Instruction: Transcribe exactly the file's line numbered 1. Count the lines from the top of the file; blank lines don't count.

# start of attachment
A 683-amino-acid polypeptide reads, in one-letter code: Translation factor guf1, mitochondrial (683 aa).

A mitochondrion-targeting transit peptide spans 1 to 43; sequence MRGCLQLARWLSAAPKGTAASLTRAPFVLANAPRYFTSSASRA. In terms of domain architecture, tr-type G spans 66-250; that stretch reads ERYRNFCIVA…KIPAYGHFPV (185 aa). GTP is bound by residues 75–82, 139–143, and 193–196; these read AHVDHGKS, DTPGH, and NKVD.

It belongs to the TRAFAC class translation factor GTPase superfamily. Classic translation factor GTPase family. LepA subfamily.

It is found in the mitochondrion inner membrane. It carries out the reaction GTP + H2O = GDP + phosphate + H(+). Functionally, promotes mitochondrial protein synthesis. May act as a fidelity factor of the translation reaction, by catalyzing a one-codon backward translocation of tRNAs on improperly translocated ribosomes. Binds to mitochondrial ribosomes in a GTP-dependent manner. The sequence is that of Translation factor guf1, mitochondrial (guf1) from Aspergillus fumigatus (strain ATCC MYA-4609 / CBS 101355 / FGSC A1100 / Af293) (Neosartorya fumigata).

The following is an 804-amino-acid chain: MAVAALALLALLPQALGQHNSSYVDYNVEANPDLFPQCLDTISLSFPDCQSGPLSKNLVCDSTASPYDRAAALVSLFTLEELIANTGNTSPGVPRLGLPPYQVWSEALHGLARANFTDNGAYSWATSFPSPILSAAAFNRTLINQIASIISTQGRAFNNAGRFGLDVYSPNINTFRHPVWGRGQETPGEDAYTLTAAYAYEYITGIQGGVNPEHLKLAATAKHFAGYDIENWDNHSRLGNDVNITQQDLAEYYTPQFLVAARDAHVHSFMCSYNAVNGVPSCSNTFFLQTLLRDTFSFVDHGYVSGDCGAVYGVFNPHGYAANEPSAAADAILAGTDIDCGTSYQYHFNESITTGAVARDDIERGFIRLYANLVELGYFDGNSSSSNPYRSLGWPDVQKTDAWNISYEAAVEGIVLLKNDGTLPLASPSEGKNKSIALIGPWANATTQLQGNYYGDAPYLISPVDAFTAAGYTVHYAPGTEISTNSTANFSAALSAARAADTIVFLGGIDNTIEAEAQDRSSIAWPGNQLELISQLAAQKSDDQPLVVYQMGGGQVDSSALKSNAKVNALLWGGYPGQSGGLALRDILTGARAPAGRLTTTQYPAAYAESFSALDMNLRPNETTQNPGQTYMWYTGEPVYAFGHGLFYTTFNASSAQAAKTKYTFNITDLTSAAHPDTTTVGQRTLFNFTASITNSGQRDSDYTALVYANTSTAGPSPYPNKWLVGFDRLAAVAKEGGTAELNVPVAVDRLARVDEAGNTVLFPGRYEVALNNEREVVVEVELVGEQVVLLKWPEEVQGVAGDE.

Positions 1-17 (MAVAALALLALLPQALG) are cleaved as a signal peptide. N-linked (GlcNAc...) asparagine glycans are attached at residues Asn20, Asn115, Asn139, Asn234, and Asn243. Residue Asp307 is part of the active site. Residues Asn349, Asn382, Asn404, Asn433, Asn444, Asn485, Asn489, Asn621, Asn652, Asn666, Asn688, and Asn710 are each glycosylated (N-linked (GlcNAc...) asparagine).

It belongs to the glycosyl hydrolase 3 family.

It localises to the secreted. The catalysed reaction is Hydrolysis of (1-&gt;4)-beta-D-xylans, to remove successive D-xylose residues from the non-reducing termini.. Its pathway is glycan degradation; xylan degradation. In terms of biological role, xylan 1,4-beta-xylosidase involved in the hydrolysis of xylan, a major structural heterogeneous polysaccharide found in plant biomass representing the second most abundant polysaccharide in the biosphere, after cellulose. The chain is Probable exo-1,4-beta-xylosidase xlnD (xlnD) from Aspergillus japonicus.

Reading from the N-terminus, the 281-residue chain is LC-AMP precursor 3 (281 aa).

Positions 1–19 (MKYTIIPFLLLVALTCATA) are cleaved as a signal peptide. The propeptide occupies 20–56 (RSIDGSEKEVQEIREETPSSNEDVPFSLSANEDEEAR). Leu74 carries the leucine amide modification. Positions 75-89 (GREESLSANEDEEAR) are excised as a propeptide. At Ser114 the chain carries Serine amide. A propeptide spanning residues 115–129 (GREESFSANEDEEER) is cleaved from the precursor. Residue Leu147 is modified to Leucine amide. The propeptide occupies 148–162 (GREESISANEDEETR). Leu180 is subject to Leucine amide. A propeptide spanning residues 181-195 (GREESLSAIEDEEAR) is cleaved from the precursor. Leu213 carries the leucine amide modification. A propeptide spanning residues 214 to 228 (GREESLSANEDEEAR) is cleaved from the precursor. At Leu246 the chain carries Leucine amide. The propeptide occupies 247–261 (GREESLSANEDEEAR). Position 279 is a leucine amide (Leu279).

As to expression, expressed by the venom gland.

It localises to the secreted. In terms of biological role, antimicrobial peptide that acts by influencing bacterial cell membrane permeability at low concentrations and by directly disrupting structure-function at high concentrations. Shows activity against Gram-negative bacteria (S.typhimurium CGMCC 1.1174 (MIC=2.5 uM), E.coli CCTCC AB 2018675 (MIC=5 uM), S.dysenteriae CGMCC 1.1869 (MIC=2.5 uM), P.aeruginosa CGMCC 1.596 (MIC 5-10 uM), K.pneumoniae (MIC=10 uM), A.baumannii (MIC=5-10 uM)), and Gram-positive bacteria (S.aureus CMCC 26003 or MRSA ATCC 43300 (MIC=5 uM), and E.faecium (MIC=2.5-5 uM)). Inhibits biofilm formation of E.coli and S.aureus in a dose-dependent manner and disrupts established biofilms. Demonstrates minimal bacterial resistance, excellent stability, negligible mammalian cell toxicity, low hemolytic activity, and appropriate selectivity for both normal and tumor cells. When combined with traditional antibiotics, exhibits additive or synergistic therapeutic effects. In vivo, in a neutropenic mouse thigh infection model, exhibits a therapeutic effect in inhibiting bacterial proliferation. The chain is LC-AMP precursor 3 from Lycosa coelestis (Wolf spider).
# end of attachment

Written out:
A 683-amino-acid polypeptide reads, in one-letter code: Translation factor guf1, mitochondrial (683 aa).